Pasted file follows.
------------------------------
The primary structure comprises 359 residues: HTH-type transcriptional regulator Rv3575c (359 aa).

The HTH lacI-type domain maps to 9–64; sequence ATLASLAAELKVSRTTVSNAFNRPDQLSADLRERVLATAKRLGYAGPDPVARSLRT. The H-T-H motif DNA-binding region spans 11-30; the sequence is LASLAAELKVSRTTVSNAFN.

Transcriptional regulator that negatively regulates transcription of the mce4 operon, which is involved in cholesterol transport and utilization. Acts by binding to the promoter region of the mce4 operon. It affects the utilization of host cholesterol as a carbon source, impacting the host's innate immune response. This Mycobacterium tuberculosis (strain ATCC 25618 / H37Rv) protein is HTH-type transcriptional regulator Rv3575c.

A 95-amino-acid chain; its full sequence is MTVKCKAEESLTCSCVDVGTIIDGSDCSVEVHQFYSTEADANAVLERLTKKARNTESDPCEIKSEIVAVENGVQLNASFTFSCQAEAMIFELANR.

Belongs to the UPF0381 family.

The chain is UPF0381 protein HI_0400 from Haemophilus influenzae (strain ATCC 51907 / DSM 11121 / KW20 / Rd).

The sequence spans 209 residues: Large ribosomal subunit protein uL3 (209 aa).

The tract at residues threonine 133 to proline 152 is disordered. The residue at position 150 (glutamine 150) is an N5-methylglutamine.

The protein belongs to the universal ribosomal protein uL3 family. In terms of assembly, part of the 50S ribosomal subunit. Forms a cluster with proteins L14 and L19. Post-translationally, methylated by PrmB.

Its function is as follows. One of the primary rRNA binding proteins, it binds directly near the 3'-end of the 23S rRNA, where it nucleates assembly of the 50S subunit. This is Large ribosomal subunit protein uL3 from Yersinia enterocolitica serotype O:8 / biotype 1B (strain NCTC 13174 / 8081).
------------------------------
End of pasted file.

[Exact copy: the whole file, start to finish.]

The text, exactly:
The primary structure comprises 359 residues: HTH-type transcriptional regulator Rv3575c (359 aa).

The HTH lacI-type domain maps to 9–64; sequence ATLASLAAELKVSRTTVSNAFNRPDQLSADLRERVLATAKRLGYAGPDPVARSLRT. The H-T-H motif DNA-binding region spans 11-30; the sequence is LASLAAELKVSRTTVSNAFN.

Transcriptional regulator that negatively regulates transcription of the mce4 operon, which is involved in cholesterol transport and utilization. Acts by binding to the promoter region of the mce4 operon. It affects the utilization of host cholesterol as a carbon source, impacting the host's innate immune response. This Mycobacterium tuberculosis (strain ATCC 25618 / H37Rv) protein is HTH-type transcriptional regulator Rv3575c.

A 95-amino-acid chain; its full sequence is MTVKCKAEESLTCSCVDVGTIIDGSDCSVEVHQFYSTEADANAVLERLTKKARNTESDPCEIKSEIVAVENGVQLNASFTFSCQAEAMIFELANR.

Belongs to the UPF0381 family.

The chain is UPF0381 protein HI_0400 from Haemophilus influenzae (strain ATCC 51907 / DSM 11121 / KW20 / Rd).

The sequence spans 209 residues: Large ribosomal subunit protein uL3 (209 aa).

The tract at residues threonine 133 to proline 152 is disordered. The residue at position 150 (glutamine 150) is an N5-methylglutamine.

The protein belongs to the universal ribosomal protein uL3 family. In terms of assembly, part of the 50S ribosomal subunit. Forms a cluster with proteins L14 and L19. Post-translationally, methylated by PrmB.

Its function is as follows. One of the primary rRNA binding proteins, it binds directly near the 3'-end of the 23S rRNA, where it nucleates assembly of the 50S subunit. This is Large ribosomal subunit protein uL3 from Yersinia enterocolitica serotype O:8 / biotype 1B (strain NCTC 13174 / 8081).